Eritrea Economic Outlook
- Eritrea’s economy grew by 8.7% in 2011 owing to the commencement of full operations in the gold and silver Bisha mine and to the production of cement from the cement factory in Massawa; GDP is estimated to have contracted sharply to 5.5% in 2012 because of an unanticipated drop in production at Bisha mine, a fall in remittances and a decline in the price of gold over 2011- 12; the economy is expected to improve to 7% in 2013 and to grow by 6.5% in 2014, driven by gold production in the Koka and Zara mines and by copper production in the Bisha mine.
- Domestic and foreign private investment is largely constrained by macroeconomic and structural constraints relating to fiscal management, state intervention and controls in foreign trade and exchange, weak and uncompetitive financial institutions, weak infrastructure and general shortages in skilled manpower.
- The main driving force for economic growth in recent years has been the strong performance in the mining sector; the contribution of agriculture to the economy is minimal, though the sector engages about 80% of the workforce; therefore, policy and institutional reforms and the development of the mining sector are prerequisites to unlock Eritrea’s economic potential.
Infrastructural bottlenecks, weak foreign investment (especially in the non-mining sector) and dwindling aid inflows have remained the critical constraints to Eritrea’s economic performance since its independence in 1993. Nevertheless, the economy grew by 8.7% in 2011 thanks to the commencement of full operations in the gold and silver Bisha mine and to the production of cement from the cement factory in Massawa. Growth in gross domestic product (GDP) is estimated to have fallen sharply to 5.5% in 2012 due to an unanticipated drop in production at the Bisha mine. The decline in GDP might also be attributed to a reduction in remittances from Eritreans in the Diaspora and to the fall in the price of gold in 2011-12. Growth is expected to improve to 7% in 2013 and then decrease slightly to 6.5% in 2014, driven by gold production in the Koka and Zara mines and by copper production in the Bisha mine. Although Eritrea is on track to achieve the Millennium Development Goals (MDGs) on child health, HIV/AIDS, malaria and access to safe drinking water, slow progress has been made in eradicating extreme poverty and the achievement of universal primary education.
Attracted by an anticipated reduction in production costs and the subsequent impacts on their respective economies, especially on the fiscal and balance-of-payment positions, the governments of Eritrea and Sudan have signed a Memorandum of Understanding for partnership and co-operation in the mining sector. The deal will allow for the processing of Eritrea’s gold and silver in Sudan’s new gold refinery, officially opened in September 2012. Consequently, production costs for Eritrean gold and silver will decrease drastically compared to the previous practice of shipping to Europe and India for refining at a considerably higher cost. Furthermore, the government has put machinery in motion to privatise 32 state-owned manufacturing firms. This intention will not only provide fiscal space but also open up the economy.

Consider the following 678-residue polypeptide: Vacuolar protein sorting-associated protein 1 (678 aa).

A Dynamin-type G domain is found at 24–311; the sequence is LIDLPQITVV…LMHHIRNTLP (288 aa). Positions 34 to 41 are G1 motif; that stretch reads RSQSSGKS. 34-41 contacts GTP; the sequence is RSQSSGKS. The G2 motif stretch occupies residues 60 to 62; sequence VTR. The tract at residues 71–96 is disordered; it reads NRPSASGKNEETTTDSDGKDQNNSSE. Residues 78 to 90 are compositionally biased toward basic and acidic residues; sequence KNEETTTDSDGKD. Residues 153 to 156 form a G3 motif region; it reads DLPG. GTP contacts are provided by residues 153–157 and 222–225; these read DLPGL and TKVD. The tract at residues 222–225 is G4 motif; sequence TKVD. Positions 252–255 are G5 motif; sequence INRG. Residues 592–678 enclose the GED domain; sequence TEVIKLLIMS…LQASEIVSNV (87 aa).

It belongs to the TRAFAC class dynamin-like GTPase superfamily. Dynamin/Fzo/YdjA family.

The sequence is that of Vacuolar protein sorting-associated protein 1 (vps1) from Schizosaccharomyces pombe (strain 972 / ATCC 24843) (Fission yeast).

The government of Eritrea has also amended the Mining Law, which sets the government’s share at a non-participatory 10% with an option to buy a further 30% of shares. The amendment gives the government the flexibility of considering its stake in any mining project on a case-by-case basis. In February 2013, the government adopted the liberalisation of foreign currency in order to ease the foreign-exchange shortage. This proclamation allows institutions and individuals to open foreign-currency deposits and to use foreign exchange for international transactions without limitations. Meanwhile, the attempted military coup in January 2013 appears to have been quickly put down.
The country’s sole political party, the People’s Front for Democracy and Justice (PFDJ), and the President, Isaias Afewerki, remain firmly in control of the country’s political and economic machinery, but threats to them are growing.
Eritrean growth in recent years has been driven by mineral resources, especially with the commencement in February 2011 of commercial mining and exports of gold and silver at the Bisha mine. Other notable mineral deposits in Eritrea include copper, zinc, nickel and chromite. By 2016, the Colluli Potash Project is expected to be up and running. The contribution of agriculture to the economy is minimal, though the sector engages about 80% of the workforce. In addition, Eritrea’s suitable endowments in fisheries and livestock development have been underutilised. Amongst the overall concerns, the following stand out: unlimited and underpaid national service; use of forced labour; drought and other natural disasters; persistent hostilities with two of its neighbouring countries over unsettled border disputes; a misalignment of the exchange rate resulting in foreignexchange shortages; and an unfavourable investment environment. The government has recognised some of these impediments and has implemented piecemeal reforms since 2008 to address the issues, including the of establishment a free-trade zone in Massawa and the implementation of the ASYCUDA ++ system, the initiation of a privatization programme. Overall, the introduction of macroeconomic policy and institutional reforms directed to promoting the role of the private sector and to the development of human skills is a prerequisite to unlock Eritrea’s economic potential.